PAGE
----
Did a Texas Mom Kill Her 2 Daughters and Herself — or Is a Killer on the Loose?

Nichol Olsen seemed to have the perfect life. The 37-year-old mother of three was a popular San Antonio hairdresser, an exercise enthusiast and had started a business selling watches and jewelry with two close friends. When she wasn't working, she doted on her two daughters: Alexa, a 16-year-old cheerleader at Clark High School, and 10-year-old London, a fifth grader at Leon Springs Elementary School.

"She loved those girls," says Olsen's friend Vanessa Turney. "She was incredibly proud of who they were as people."

Olsen made friends everywhere she went, including with rodeo competitor turned entrepreneur Charlie Wheeler. The two began dating after Wheeler spotted Olsen on Instagram, and later, she and her daughters moved into his sprawling home in the gated community of Anaqua Springs Ranch, Texas. 

And then tragedy struck. 

On the morning of Jan. 10, 2019, a frantic-sounding Wheeler called 911 to say he had found Olsen and her two girls dead inside the home. Wheeler told police he and Olsen had an argument the night before. He said he'd gone to a family member's house and returned the next day to find their bodies.

The coroner ruled the family's shooting deaths a murder-suicide. 

"It's crazy for anyone to think she would kill her daughters'," says Nichol's brother Justin. 

She was making plans for the future, was enrolling London in singing classes and was expecting a visit from her son that weekend. 

Bexar County Sheriff Javier Salazar announced his team was still investigating, but in the fall of 2020, he said investigators did not find anything to overturn the coroner's ruling. However, in January, he said the investigation was insufficient and reassigned the case to a cold case investigator.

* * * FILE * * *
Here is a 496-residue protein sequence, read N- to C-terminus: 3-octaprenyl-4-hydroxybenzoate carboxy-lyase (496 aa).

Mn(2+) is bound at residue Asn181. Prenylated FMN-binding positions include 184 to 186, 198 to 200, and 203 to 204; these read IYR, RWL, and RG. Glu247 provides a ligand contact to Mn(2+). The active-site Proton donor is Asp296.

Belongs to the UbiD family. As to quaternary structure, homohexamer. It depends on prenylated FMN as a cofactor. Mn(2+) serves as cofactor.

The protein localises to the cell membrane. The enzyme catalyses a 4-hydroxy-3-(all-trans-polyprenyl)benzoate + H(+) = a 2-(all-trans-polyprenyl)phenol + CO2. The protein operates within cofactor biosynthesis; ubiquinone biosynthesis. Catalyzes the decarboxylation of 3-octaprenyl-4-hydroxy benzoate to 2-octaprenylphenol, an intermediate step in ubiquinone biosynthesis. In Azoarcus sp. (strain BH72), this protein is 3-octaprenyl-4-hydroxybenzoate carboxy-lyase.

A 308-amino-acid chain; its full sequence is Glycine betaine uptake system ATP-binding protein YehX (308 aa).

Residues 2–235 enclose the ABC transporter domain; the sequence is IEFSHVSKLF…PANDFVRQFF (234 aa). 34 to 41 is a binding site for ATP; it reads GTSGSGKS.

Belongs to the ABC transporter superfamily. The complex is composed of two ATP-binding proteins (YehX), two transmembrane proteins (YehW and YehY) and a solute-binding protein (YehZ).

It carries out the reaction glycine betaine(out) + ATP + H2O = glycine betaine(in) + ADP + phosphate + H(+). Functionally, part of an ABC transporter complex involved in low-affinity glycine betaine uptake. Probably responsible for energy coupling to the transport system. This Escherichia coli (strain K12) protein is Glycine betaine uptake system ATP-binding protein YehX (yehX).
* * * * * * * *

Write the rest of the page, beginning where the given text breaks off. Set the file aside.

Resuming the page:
"Calling someone the murderer of their own children is the worst thing you could ever accuse anybody of," Salazar says in this week's issue of PEOPLE. "I'm not ready to do that yet."

Authorities say they have no suspects at this time.

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Meanwhile, the fathers of London and Alexa have filed separate wrongful death lawsuits against Wheeler, claiming he was negligent in the girls' deaths. In the lawsuit filed by London's father Hector Bribiescas, he alleges that after a lengthy argument with Olsen in which she was allegedly exhibiting "increasingly erratic behavior," Wheeler left the home knowing he'd left an unsecured firearm in his bedside table. 

For more on the tragic deaths of Olsen and her daughters, subscribe to PEOPLE now, or pick up this week's issue, on newsstands Friday.

Wheeler's criminal defense attorney Therese Huntzinger says Wheeler was "crushed" by the deaths. "Charlie has no responsibility, either criminally or civilly, in this matter," she says. "It's preposterous."

Alexa's father Carlos is sharing memories of Alexa with his newborn daughter. "We're looking at Alexa's picture on the wall everyday and I'm showing my infant daughter pictures of her bigger sister, knowing that she's never going to get to know who she was. And my oldest daughter's never going to get to see her baby sister not until we end up in heaven together. So it's going to be a little while, but we're having to deal with that. And it's hard, but it's part of the process. That's the life that I'm going to have to live."

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